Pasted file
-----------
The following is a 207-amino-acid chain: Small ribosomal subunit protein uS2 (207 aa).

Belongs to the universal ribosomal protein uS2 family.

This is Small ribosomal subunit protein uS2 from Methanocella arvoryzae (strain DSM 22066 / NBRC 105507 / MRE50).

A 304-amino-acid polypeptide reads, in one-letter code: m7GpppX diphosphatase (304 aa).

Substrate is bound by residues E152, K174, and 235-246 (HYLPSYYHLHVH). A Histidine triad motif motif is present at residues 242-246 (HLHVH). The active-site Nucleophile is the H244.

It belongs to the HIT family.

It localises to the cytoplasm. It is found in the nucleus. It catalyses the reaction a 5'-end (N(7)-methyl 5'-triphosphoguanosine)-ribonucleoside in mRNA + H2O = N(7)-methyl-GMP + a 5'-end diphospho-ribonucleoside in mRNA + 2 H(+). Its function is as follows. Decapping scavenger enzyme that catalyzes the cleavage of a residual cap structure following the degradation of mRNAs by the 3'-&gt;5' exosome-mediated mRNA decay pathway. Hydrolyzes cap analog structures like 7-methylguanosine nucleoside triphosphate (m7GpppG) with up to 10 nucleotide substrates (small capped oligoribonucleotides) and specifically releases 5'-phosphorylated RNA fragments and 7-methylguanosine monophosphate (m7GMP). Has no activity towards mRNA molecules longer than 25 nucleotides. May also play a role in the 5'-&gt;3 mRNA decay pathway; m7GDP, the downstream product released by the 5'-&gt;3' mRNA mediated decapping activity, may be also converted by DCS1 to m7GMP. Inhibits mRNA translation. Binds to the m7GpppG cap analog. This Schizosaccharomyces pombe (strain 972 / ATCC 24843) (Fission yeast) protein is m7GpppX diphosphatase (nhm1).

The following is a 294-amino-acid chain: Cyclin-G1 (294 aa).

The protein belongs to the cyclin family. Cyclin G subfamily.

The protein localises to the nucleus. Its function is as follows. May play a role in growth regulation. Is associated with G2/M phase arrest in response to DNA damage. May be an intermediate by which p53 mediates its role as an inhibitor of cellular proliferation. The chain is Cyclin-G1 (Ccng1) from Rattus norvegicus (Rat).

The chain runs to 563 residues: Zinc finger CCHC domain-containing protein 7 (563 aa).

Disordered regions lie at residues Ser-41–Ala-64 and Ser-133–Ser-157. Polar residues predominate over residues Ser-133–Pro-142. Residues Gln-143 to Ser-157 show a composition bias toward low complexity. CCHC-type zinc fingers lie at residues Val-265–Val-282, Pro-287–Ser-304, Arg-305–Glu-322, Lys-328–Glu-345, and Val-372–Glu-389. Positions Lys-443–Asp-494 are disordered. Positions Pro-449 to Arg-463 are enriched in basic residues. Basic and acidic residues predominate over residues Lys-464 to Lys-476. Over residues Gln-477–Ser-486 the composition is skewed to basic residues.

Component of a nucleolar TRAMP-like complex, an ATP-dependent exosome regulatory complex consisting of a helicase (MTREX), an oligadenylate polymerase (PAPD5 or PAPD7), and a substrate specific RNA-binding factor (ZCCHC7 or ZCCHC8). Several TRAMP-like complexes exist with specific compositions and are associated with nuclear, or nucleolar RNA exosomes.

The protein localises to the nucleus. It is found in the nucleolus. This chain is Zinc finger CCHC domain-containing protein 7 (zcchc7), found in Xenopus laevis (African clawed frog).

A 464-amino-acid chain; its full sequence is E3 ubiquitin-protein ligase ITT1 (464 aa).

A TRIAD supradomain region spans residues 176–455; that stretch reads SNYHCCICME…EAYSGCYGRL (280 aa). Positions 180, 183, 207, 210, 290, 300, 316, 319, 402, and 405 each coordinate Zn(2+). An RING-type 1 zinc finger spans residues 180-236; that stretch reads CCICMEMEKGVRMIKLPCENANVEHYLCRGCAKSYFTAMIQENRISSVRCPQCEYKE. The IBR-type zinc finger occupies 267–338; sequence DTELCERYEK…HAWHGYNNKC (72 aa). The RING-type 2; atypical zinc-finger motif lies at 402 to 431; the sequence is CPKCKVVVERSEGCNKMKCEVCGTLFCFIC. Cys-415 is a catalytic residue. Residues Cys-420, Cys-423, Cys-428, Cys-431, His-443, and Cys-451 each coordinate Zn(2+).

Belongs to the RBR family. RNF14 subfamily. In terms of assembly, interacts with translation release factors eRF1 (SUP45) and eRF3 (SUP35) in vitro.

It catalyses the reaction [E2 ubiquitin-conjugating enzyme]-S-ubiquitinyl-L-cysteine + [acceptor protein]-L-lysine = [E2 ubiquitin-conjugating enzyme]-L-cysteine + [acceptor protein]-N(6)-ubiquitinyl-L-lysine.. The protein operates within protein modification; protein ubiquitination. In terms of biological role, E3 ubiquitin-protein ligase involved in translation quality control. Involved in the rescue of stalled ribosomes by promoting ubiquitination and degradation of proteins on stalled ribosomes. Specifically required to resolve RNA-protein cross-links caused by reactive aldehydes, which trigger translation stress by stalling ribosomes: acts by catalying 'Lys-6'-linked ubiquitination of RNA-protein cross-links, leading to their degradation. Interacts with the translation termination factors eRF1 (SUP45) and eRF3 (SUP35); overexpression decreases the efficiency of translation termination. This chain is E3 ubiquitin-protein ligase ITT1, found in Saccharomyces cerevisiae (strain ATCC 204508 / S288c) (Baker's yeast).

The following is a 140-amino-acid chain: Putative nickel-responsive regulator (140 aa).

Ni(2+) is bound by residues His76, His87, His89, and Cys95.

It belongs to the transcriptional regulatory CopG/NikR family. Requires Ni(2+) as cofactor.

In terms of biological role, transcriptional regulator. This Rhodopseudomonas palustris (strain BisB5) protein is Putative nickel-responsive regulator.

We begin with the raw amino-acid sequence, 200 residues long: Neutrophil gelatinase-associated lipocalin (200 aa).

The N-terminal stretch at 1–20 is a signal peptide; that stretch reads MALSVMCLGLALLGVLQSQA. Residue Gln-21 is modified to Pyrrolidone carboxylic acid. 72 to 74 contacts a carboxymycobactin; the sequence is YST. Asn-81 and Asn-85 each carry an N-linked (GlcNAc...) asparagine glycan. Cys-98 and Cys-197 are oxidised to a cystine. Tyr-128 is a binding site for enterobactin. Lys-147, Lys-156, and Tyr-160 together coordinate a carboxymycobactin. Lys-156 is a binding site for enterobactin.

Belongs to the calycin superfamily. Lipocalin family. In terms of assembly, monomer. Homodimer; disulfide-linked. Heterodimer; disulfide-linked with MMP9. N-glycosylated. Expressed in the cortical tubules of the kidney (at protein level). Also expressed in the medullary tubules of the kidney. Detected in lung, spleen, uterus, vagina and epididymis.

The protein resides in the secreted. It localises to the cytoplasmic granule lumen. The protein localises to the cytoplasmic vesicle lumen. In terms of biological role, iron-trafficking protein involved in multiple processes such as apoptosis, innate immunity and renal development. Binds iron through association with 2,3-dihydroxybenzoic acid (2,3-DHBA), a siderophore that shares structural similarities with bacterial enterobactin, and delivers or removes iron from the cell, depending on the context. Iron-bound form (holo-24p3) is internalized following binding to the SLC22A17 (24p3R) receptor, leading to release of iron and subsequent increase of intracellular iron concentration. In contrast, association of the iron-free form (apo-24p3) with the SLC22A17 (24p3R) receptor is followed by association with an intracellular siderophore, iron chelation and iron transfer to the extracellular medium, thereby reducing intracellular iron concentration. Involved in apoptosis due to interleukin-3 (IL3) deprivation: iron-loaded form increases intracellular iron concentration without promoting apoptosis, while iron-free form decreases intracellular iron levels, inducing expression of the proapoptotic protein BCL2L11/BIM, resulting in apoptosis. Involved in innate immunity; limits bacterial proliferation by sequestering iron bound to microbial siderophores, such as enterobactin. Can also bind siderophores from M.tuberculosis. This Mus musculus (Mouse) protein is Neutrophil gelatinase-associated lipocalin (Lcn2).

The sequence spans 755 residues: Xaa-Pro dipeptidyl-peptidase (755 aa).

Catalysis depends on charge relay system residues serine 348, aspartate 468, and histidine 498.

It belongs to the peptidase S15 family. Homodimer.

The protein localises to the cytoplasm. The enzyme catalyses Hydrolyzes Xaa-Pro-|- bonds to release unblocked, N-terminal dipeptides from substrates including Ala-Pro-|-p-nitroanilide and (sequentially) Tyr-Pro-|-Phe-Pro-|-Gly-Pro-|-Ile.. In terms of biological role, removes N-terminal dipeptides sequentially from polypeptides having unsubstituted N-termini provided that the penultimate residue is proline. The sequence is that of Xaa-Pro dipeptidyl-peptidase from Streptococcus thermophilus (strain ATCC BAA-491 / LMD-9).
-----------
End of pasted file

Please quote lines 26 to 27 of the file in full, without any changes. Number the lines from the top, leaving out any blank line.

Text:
The protein resides in the secreted. It localises to the cytoplasmic granule lumen. The protein localises to the cytoplasmic vesicle lumen. In terms of biological role, iron-trafficking protein involved in multiple processes such as apoptosis, innate immunity and renal development. Binds iron through association with 2,3-dihydroxybenzoic acid (2,3-DHBA), a siderophore that shares structural similarities with bacterial enterobactin, and delivers or removes iron from the cell, depending on the context. Iron-bound form (holo-24p3) is internalized following binding to the SLC22A17 (24p3R) receptor, leading to release of iron and subsequent increase of intracellular iron concentration. In contrast, association of the iron-free form (apo-24p3) with the SLC22A17 (24p3R) receptor is followed by association with an intracellular siderophore, iron chelation and iron transfer to the extracellular medium, thereby reducing intracellular iron concentration. Involved in apoptosis due to interleukin-3 (IL3) deprivation: iron-loaded form increases intracellular iron concentration without promoting apoptosis, while iron-free form decreases intracellular iron levels, inducing expression of the proapoptotic protein BCL2L11/BIM, resulting in apoptosis. Involved in innate immunity; limits bacterial proliferation by sequestering iron bound to microbial siderophores, such as enterobactin. Can also bind siderophores from M.tuberculosis. This Mus musculus (Mouse) protein is Neutrophil gelatinase-associated lipocalin (Lcn2).

The sequence spans 755 residues: Xaa-Pro dipeptidyl-peptidase (755 aa).